Yet the state of New York, a new Fiscal Policy Institute report points out, has actually been gaining millionaires. And some three-quarters of the rich who have left New York have relocated in Connecticut, New Jersey, and other high-tax jurisdictions.

The most vivid evidence that our richest are not fleeing en masse from higher-tax places? That evidence is coming from the luxury real estate market. In 2023’s fourth quarter, Mansion Globalreported last month, New York City saw a 9% annual jump in the sales of residential properties in the $20 million-plus price range.

The total value of the quarter’s luxury home sales, notes Coury Napier, the director of research at the Serhant realty giant, topped $530 million, “a significant 37.6% jump from last year’s volume.”

Right-wing champions of the richest among us simply ignore stats along this line. They continue to insist that taxes on the rich are running far too high in far too many places. Our actual tax-time reality: Taxes on our rich in no places are running high enough. Even those jurisdictions that now tax the rich at our nation’s highest rates leave our wealthiest, after taxes, still fabulously wealthy.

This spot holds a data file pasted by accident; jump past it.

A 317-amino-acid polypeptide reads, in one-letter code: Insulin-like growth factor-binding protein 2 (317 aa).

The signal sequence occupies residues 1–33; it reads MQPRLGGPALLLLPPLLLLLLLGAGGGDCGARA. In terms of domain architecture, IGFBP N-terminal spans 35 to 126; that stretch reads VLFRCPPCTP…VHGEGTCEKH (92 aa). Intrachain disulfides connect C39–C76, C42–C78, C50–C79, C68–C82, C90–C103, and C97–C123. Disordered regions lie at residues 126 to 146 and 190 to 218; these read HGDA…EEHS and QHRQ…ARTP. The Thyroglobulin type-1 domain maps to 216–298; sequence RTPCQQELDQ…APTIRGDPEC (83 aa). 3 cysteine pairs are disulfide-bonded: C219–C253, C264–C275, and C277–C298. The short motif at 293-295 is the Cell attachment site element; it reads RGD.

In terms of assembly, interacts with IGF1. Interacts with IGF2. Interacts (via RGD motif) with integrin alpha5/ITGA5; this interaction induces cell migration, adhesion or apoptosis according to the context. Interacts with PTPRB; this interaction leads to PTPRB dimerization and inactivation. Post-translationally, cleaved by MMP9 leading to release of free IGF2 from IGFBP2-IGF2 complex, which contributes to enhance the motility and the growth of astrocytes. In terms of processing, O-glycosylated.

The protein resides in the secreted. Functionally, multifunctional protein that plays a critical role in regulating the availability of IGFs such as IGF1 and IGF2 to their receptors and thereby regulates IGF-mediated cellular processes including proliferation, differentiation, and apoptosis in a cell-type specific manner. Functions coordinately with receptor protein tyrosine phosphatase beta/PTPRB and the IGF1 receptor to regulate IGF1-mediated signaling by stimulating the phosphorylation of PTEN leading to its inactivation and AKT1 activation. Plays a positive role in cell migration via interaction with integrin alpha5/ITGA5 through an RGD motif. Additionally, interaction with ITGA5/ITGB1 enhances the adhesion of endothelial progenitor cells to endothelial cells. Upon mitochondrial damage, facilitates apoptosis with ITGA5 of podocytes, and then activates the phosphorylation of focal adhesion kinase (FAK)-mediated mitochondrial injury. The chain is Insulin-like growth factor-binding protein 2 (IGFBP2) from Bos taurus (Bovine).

And that creates real problems for the rest of us. In trendy metro areas, our most affluent bid up the cost of real estate, in the process making housing increasingly unaffordable for moderate- and low-income households. The same Fiscal Policy Institute study that shows that higher tax rates on New York’s top 1% are not driving those affluents away indicates that average families are increasingly finding the city unaffordable and making their exit.

“In 2022, the most recent year data was available,” as TheNew York Timesnotes, “the richest New Yorkers left the state at far lower rates than all other income groups.”

We need to fine-tune our tax-the-rich focus. We need to do more than tax high incomes. We need to limit them.

Join Us: News for people demanding a better world

Common Dreams is powered by optimists who believe in the power of informed and engaged citizens to ignite and enact change to make the world a better place.

We're hundreds of thousands strong, but every single supporter makes the difference.

Your contribution supports this bold media model—free, independent, and dedicated to reporting the facts every day. Stand with us in the fight for economic equality, social justice, human rights, and a more sustainable future. As a people-powered nonprofit news outlet, we cover the issues the corporate media never will. Join with us today!

This work is licensed under a Creative Commons Attribution-Share Alike 3.0 License.